Forget the predictable hyperbole, the coup vocabulary, the comparisons with 1642, the lists of previous prorogations, the calls by David Lammy to descend into the street and march on Parliament. In the end the only aspect of Boris Johnson’s remarkable announcement that matters are the numbers.
Does he have a majority? How many members of the Cabinet were consulted and, indeed, did the Cabinet meet between Johnson’s return from the G7 summit and today’s extraordinary brushing to one side of the Britain’s parliamentary democracy?
One can assume Priti Patel and Dominic Raab are gung ho, but are Matt Hancock, George Freeman, Amber Rudd and indeed, the Prime Minister’s Remain-voting brother, Jo Johnson?
Already Justine Greening, the level-headed Rotherham-born and -schooled former Education Secretary has said that what the Prime Minister is proposing is unacceptable. She represents Putney, a swing Waitrose seat, middle class to the point of parody. How many of the Tory MPs with majorities of under 2,000 can be at ease as their leader throws centuries of parliamentary constitutionalism under the bus?
The neatly nicknamed Gaukeward squad, the Rory Stewarts, the Philip Hammonds, and other ex-ministers from the Theresa May governments now have a cause and a case to make.
They, not Jeremy Corbyn, will be in the driving seat. Perhaps Kate Hoey will back this Faragiste Prime Minister, but will Frank Field, who is no fan of Europe but is a serious parliamentarian?
How many others of Labour’s pro-Brexit MPs will want to go all the way to back a Prime Minister who has no mandate, will not submit his policy to the people in an election, and seems to be treating Parliament asTrotskyists, Stalinists and Islamists treat the annual conference of the National Union of Students? The House of Commons is not Boris Johnson’s private ideological playground.
Keep counting and the numbers for Johnson do not add up — rather like the famous £350 million a week for the NHS or the imminent arrival of 79 million Turks. A quick look at the figures and one wonders if the Prime Minister, never a man for detail, has been gulled into this adventure by men, or a man, who have never faced the voters and never run an election campaign, which is not the same as a single issue plebiscite. Step forward, Dominic Cummings.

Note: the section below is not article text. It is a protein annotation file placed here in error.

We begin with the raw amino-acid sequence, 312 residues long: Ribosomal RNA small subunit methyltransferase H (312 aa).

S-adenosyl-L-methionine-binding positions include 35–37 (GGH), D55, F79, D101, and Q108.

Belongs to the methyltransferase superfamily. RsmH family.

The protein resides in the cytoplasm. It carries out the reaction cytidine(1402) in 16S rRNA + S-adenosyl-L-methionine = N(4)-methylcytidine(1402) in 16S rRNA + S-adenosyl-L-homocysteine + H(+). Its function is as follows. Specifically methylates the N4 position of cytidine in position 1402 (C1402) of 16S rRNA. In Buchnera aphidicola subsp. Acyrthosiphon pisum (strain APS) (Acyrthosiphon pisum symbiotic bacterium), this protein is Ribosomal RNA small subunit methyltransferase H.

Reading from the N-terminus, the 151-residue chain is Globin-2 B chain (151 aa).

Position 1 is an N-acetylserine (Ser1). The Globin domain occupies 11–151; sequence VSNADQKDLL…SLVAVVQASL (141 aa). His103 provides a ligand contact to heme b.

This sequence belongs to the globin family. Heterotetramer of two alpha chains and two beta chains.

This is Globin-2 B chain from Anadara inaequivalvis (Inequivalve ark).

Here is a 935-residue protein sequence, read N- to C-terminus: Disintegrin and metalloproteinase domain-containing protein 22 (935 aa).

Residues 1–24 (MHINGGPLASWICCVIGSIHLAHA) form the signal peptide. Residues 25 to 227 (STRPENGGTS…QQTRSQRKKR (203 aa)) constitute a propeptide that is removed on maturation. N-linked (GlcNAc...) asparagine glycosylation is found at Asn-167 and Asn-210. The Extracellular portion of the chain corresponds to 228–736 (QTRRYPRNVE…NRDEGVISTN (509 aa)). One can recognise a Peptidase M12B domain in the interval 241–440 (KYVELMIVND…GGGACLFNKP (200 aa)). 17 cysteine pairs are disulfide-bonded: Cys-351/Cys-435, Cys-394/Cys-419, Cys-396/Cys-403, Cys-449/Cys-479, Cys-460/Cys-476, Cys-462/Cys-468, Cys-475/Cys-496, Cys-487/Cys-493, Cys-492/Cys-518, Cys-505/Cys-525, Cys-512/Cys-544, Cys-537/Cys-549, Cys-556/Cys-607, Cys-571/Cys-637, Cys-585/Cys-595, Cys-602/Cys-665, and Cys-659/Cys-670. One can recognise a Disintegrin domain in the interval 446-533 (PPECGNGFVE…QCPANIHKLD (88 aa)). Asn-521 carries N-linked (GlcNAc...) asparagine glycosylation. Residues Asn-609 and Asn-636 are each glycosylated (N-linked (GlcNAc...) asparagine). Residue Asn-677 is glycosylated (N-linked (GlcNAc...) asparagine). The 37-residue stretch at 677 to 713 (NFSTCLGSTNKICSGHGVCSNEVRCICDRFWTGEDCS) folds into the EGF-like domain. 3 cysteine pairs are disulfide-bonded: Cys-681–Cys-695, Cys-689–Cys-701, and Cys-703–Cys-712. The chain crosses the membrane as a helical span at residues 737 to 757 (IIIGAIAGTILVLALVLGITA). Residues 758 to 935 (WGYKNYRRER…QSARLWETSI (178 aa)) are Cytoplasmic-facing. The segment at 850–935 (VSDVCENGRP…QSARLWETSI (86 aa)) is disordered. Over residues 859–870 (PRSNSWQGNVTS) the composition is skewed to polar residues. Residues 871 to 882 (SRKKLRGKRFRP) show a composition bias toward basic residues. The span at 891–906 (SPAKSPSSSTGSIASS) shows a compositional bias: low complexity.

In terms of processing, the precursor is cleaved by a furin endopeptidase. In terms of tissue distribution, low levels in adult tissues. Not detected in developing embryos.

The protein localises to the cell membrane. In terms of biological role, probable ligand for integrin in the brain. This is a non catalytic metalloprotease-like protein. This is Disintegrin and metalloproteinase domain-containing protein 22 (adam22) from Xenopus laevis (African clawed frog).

Wisely, Jeremy Corbyn was not on the platform yesterday of opposition leaders calling for Parliament to have a say. Like Johnson, Corbyn is not much loved, indeed loathed by many. Like Johnson he does not represent all his party, but now all he has to do is be statesmanlike, mouth mournful reproaches about democracy, and leave politics and number counting to Nicola Sturgeon and Jo Swinson.
Both the SNP and the Lib Dems have had an early Christmas with Johnson’s announcement. Forget about Lib Dem behaviour in coalition or the incompetent governance of Scotland — now these two parties will speak for democracy in Scotland and England and Wales and scoop up votes.
The final count has to be of the deep state — the senior civil service, the ambassadors who will be stunned at today’s news and shake their head as their country looks like a third world golpista state, the army officers, the big businesses and bank, and the custodians of the monarchy.
Has Johnson done his sums and are enough of Britain’s deciders going to be on his side in this very unBritish Coup? Nothing else matters.